Front Page Titles (by Subject) TO THE COUNT DE VERGENNES. - The Works of John Adams, vol. 7 (Letters and State Papers 1777-1782)
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TO THE COUNT DE VERGENNES. - John Adams, The Works of John Adams, vol. 7 (Letters and State Papers 1777-1782) 
The Works of John Adams, Second President of the United States: with a Life of the Author, Notes and Illustrations, by his Grandson Charles Francis Adams (Boston: Little, Brown and Co., 1856). 10 volumes. Vol. 7.
Part of: The Works of John Adams, 10 vols.
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TO THE COUNT DE VERGENNES.
Paris, 19 May, 1780.
I have the honor to inclose a few newspapers received by the last post from Boston by the way of Bilboa. There is very little news. I have letters as late as the 27th of March.
The most remarkable thing in the Pennsylvania Gazette is, that the great seal of the Province of Pennsylvania was brought into the house of the assembly of that State, and by order of the house defaced and cut to pieces, which, to be sure, is no proof of a desire to go back to their old government. I do not see how they could have expressed a stronger contempt of it.
In the Independent Chronicle of the 9th of March is a list of prizes made by the privateers of the middle district of the Massachusetts Bay only, since the last session of the court of admiralty. They amount to nineteen vessels; which shows that privateering flourishes in those seas, and also shows what havoc may, and probably will be made among the English transports, provision vessels, and merchantmen, when the superiority of the French and Spanish fleets comes to be as clear as it soon will be; perhaps as it is now and has been since the arrival of M. de Guichen.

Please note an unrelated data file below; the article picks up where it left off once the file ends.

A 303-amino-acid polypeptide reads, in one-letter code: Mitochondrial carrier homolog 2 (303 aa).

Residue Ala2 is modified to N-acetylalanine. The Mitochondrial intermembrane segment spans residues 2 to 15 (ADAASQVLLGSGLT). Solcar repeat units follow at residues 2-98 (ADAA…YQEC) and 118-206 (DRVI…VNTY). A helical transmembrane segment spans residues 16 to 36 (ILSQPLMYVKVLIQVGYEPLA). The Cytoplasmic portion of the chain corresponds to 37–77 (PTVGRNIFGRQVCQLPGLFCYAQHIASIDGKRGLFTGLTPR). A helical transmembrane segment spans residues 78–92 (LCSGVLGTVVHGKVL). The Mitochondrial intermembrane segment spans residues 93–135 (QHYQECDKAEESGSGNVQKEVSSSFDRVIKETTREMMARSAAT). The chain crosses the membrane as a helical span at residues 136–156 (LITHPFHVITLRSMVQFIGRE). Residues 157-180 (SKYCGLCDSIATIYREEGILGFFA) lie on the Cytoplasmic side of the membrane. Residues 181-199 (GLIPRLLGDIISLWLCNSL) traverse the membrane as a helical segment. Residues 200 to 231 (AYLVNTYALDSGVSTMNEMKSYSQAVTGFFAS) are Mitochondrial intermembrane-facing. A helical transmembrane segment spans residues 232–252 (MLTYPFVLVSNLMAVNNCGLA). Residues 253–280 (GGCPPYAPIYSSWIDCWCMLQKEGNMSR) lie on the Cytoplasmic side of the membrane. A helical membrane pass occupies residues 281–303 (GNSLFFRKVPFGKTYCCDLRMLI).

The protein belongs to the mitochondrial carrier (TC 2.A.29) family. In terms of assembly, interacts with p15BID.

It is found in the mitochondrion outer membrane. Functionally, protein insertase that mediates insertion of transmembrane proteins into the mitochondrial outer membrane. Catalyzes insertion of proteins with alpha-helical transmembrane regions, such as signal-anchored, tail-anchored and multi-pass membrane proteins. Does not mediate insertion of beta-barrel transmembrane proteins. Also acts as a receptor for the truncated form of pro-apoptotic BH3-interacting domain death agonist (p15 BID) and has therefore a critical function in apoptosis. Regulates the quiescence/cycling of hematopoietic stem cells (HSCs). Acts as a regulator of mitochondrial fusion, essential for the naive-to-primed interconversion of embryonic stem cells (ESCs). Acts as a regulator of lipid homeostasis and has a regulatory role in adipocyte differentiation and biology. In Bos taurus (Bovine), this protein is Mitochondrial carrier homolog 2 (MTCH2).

In a private letter of the 27th of March, I am told, that two prizes had just then arrived, one with four hundred hogsheads of rum, and another with four thousand barrels of flour, pork, and beef, articles much wanted by the enemy, and not at all amiss in Boston.
The convention1 had gone through the constitution of government, and had accepted the report of the committee with some few unessential amendments.
I have the honor to be, &c.
[1 ]In Massachusetts.